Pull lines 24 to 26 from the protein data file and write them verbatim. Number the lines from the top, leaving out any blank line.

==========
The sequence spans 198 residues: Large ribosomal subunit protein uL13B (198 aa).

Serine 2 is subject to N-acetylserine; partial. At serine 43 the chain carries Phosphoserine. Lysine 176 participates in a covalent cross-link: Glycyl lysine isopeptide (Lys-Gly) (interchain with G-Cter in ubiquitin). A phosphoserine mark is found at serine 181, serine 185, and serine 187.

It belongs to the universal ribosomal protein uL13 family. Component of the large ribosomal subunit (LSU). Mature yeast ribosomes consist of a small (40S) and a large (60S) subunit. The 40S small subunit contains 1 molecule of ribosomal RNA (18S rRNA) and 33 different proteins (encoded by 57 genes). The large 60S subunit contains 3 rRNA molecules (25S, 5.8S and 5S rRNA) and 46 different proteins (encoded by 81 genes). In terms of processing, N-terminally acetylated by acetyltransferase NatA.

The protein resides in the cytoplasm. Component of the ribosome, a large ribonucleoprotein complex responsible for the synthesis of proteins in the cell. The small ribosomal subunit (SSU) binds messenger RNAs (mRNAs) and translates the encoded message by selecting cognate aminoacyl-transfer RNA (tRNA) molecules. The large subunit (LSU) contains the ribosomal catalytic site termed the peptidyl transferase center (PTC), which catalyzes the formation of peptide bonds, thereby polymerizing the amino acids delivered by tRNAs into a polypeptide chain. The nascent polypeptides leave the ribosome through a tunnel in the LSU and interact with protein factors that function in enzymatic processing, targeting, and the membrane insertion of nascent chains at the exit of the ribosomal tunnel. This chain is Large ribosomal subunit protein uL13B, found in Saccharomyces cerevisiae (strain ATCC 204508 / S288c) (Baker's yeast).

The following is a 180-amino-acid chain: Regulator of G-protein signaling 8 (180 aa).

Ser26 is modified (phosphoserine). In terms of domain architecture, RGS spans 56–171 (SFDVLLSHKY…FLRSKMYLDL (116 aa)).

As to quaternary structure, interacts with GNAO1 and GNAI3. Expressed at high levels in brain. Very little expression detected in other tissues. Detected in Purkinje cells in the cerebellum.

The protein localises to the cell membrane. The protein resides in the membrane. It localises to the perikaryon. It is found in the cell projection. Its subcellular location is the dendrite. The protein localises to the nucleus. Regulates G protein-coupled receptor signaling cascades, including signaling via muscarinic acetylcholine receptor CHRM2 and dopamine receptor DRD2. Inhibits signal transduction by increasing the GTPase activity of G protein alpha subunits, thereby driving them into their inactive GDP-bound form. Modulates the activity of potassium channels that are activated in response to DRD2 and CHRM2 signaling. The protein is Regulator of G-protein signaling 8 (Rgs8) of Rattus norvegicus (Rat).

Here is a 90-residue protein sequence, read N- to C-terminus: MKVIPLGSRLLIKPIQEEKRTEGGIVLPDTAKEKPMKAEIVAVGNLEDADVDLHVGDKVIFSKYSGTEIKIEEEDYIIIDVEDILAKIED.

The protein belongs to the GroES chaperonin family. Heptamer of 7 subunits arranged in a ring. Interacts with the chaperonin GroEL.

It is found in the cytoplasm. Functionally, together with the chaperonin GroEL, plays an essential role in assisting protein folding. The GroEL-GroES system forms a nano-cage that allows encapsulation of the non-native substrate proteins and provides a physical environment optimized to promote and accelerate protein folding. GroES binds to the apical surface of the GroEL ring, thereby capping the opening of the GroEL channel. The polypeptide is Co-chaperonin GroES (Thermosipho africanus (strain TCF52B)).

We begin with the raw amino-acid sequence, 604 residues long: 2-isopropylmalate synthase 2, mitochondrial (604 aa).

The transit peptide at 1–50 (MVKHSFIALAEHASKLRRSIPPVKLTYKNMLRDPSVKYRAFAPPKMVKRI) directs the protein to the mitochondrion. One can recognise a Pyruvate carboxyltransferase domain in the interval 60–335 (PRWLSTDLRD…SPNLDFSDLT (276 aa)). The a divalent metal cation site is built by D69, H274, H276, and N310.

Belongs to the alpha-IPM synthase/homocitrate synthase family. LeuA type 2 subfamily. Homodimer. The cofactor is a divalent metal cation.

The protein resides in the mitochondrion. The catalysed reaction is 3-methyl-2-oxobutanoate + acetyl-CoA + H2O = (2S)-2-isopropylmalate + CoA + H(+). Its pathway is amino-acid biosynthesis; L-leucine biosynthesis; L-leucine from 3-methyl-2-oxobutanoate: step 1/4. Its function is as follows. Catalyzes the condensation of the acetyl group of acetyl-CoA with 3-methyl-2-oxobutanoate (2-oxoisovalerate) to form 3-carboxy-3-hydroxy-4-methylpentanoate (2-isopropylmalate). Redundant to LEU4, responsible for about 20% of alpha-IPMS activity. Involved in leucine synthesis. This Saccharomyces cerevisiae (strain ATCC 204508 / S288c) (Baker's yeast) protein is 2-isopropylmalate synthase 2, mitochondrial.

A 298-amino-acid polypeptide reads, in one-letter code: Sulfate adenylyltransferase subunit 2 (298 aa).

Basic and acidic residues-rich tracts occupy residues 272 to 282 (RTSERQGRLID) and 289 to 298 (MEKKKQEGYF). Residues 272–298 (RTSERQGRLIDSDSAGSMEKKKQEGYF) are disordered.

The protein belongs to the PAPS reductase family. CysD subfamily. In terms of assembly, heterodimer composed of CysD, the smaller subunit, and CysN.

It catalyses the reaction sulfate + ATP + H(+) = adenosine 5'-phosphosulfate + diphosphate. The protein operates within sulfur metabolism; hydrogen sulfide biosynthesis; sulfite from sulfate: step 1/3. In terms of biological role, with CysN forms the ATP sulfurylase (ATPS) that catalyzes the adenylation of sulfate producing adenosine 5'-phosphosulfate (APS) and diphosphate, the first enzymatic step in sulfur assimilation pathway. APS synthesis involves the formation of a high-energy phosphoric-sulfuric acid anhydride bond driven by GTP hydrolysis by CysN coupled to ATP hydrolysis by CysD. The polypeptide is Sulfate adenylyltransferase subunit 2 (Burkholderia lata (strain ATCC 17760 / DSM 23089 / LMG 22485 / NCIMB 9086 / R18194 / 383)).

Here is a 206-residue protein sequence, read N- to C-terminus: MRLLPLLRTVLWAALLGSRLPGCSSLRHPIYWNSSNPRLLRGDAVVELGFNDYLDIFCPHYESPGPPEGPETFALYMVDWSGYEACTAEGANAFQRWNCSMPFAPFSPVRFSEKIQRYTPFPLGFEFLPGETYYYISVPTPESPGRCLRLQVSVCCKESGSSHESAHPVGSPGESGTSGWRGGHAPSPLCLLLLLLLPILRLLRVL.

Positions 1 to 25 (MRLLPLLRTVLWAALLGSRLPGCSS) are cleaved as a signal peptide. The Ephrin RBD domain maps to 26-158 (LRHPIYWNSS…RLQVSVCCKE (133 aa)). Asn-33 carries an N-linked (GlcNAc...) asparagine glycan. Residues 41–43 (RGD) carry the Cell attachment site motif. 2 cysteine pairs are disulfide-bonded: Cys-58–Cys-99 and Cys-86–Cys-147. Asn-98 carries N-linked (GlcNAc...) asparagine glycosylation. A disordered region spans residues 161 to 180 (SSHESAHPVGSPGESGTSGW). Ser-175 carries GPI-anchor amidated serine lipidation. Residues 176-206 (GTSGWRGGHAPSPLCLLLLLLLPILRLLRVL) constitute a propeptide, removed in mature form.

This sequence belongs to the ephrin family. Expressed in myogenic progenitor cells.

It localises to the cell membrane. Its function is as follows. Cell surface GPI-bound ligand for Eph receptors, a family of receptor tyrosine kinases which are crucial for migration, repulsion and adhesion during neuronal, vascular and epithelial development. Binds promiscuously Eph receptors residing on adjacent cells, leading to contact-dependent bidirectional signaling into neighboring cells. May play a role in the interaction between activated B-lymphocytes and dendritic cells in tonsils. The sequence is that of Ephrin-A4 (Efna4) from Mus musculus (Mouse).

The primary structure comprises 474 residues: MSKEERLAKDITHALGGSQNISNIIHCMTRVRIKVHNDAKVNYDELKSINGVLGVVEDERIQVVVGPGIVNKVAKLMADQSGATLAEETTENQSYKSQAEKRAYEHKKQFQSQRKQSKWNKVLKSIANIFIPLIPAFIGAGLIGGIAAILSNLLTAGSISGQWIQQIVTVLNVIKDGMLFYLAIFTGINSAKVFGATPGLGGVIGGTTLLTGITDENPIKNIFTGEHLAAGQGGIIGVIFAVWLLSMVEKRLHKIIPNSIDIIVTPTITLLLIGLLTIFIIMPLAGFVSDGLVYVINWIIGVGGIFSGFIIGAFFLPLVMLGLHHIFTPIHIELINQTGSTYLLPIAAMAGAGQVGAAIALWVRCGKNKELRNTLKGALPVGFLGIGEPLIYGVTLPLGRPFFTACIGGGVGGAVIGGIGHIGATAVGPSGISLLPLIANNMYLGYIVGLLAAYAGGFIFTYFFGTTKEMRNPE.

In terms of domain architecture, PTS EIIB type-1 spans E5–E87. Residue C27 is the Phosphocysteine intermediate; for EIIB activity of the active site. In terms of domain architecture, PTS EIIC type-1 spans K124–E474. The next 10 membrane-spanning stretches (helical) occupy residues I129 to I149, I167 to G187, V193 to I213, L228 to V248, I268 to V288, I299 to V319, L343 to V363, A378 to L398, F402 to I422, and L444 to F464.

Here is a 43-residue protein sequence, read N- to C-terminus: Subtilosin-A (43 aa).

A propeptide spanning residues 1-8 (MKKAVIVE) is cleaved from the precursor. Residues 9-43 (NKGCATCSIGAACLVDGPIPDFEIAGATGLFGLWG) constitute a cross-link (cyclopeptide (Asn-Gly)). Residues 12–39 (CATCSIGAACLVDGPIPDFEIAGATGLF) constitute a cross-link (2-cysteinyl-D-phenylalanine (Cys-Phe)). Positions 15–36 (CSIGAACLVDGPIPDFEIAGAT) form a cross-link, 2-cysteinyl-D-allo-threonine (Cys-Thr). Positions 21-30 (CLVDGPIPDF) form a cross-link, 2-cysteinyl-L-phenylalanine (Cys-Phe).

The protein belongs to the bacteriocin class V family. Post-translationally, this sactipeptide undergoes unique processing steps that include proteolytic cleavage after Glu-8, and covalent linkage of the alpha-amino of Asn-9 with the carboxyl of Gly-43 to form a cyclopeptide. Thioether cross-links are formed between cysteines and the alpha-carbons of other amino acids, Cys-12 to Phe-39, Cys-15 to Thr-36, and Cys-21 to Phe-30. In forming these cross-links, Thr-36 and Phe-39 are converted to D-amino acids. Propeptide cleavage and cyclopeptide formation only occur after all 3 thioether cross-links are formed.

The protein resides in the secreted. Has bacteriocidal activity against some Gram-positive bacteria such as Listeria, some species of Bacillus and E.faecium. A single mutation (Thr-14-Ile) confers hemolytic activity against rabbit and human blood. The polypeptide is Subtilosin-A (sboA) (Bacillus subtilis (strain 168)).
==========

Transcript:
The primary structure comprises 474 residues: MSKEERLAKDITHALGGSQNISNIIHCMTRVRIKVHNDAKVNYDELKSINGVLGVVEDERIQVVVGPGIVNKVAKLMADQSGATLAEETTENQSYKSQAEKRAYEHKKQFQSQRKQSKWNKVLKSIANIFIPLIPAFIGAGLIGGIAAILSNLLTAGSISGQWIQQIVTVLNVIKDGMLFYLAIFTGINSAKVFGATPGLGGVIGGTTLLTGITDENPIKNIFTGEHLAAGQGGIIGVIFAVWLLSMVEKRLHKIIPNSIDIIVTPTITLLLIGLLTIFIIMPLAGFVSDGLVYVINWIIGVGGIFSGFIIGAFFLPLVMLGLHHIFTPIHIELINQTGSTYLLPIAAMAGAGQVGAAIALWVRCGKNKELRNTLKGALPVGFLGIGEPLIYGVTLPLGRPFFTACIGGGVGGAVIGGIGHIGATAVGPSGISLLPLIANNMYLGYIVGLLAAYAGGFIFTYFFGTTKEMRNPE.

In terms of domain architecture, PTS EIIB type-1 spans E5–E87. Residue C27 is the Phosphocysteine intermediate; for EIIB activity of the active site. In terms of domain architecture, PTS EIIC type-1 spans K124–E474. The next 10 membrane-spanning stretches (helical) occupy residues I129 to I149, I167 to G187, V193 to I213, L228 to V248, I268 to V288, I299 to V319, L343 to V363, A378 to L398, F402 to I422, and L444 to F464.

Here is a 43-residue protein sequence, read N- to C-terminus: Subtilosin-A (43 aa).